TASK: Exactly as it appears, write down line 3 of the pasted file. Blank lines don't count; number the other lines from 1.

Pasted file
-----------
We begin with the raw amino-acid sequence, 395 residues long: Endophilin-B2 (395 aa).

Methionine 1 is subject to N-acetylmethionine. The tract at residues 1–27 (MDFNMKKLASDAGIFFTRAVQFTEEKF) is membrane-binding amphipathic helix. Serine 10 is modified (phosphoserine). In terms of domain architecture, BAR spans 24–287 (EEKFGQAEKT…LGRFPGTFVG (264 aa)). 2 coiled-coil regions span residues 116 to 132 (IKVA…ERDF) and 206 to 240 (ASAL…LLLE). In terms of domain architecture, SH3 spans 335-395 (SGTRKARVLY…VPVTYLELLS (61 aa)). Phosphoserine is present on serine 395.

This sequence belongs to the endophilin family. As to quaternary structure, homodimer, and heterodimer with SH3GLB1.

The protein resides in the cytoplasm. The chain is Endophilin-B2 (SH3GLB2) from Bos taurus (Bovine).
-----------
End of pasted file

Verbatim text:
This sequence belongs to the endophilin family. As to quaternary structure, homodimer, and heterodimer with SH3GLB1.